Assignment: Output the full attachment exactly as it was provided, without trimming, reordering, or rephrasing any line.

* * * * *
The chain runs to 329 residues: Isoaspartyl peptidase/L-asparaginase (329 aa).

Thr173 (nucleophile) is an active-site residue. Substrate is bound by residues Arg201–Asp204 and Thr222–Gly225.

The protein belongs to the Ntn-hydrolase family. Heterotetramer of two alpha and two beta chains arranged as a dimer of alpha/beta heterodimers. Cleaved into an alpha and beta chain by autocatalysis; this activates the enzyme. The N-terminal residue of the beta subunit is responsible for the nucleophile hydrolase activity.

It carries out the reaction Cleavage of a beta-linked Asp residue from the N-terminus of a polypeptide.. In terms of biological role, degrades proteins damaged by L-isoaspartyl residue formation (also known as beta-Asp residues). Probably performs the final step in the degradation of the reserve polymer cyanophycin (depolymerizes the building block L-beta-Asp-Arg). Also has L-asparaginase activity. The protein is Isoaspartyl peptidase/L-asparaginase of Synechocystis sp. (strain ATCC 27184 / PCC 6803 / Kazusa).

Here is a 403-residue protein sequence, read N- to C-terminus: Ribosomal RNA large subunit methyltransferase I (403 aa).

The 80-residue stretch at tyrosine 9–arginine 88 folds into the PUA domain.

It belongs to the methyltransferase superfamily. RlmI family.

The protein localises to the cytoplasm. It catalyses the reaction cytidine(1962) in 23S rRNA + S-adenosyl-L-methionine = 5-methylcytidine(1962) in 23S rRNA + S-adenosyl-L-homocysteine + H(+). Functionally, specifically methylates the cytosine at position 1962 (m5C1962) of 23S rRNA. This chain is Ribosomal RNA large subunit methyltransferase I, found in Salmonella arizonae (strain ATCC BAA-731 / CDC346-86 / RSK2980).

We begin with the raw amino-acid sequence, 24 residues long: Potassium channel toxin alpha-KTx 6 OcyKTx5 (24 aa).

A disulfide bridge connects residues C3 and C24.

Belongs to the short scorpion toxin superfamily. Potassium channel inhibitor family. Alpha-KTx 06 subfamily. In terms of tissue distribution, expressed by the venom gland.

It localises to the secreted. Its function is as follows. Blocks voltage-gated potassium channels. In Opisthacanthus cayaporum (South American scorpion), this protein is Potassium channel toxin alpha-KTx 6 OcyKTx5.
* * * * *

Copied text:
The chain runs to 329 residues: Isoaspartyl peptidase/L-asparaginase (329 aa).

Thr173 (nucleophile) is an active-site residue. Substrate is bound by residues Arg201–Asp204 and Thr222–Gly225.

The protein belongs to the Ntn-hydrolase family. Heterotetramer of two alpha and two beta chains arranged as a dimer of alpha/beta heterodimers. Cleaved into an alpha and beta chain by autocatalysis; this activates the enzyme. The N-terminal residue of the beta subunit is responsible for the nucleophile hydrolase activity.

It carries out the reaction Cleavage of a beta-linked Asp residue from the N-terminus of a polypeptide.. In terms of biological role, degrades proteins damaged by L-isoaspartyl residue formation (also known as beta-Asp residues). Probably performs the final step in the degradation of the reserve polymer cyanophycin (depolymerizes the building block L-beta-Asp-Arg). Also has L-asparaginase activity. The protein is Isoaspartyl peptidase/L-asparaginase of Synechocystis sp. (strain ATCC 27184 / PCC 6803 / Kazusa).

Here is a 403-residue protein sequence, read N- to C-terminus: Ribosomal RNA large subunit methyltransferase I (403 aa).

The 80-residue stretch at tyrosine 9–arginine 88 folds into the PUA domain.

It belongs to the methyltransferase superfamily. RlmI family.

The protein localises to the cytoplasm. It catalyses the reaction cytidine(1962) in 23S rRNA + S-adenosyl-L-methionine = 5-methylcytidine(1962) in 23S rRNA + S-adenosyl-L-homocysteine + H(+). Functionally, specifically methylates the cytosine at position 1962 (m5C1962) of 23S rRNA. This chain is Ribosomal RNA large subunit methyltransferase I, found in Salmonella arizonae (strain ATCC BAA-731 / CDC346-86 / RSK2980).

We begin with the raw amino-acid sequence, 24 residues long: Potassium channel toxin alpha-KTx 6 OcyKTx5 (24 aa).

A disulfide bridge connects residues C3 and C24.

Belongs to the short scorpion toxin superfamily. Potassium channel inhibitor family. Alpha-KTx 06 subfamily. In terms of tissue distribution, expressed by the venom gland.

It localises to the secreted. Its function is as follows. Blocks voltage-gated potassium channels. In Opisthacanthus cayaporum (South American scorpion), this protein is Potassium channel toxin alpha-KTx 6 OcyKTx5.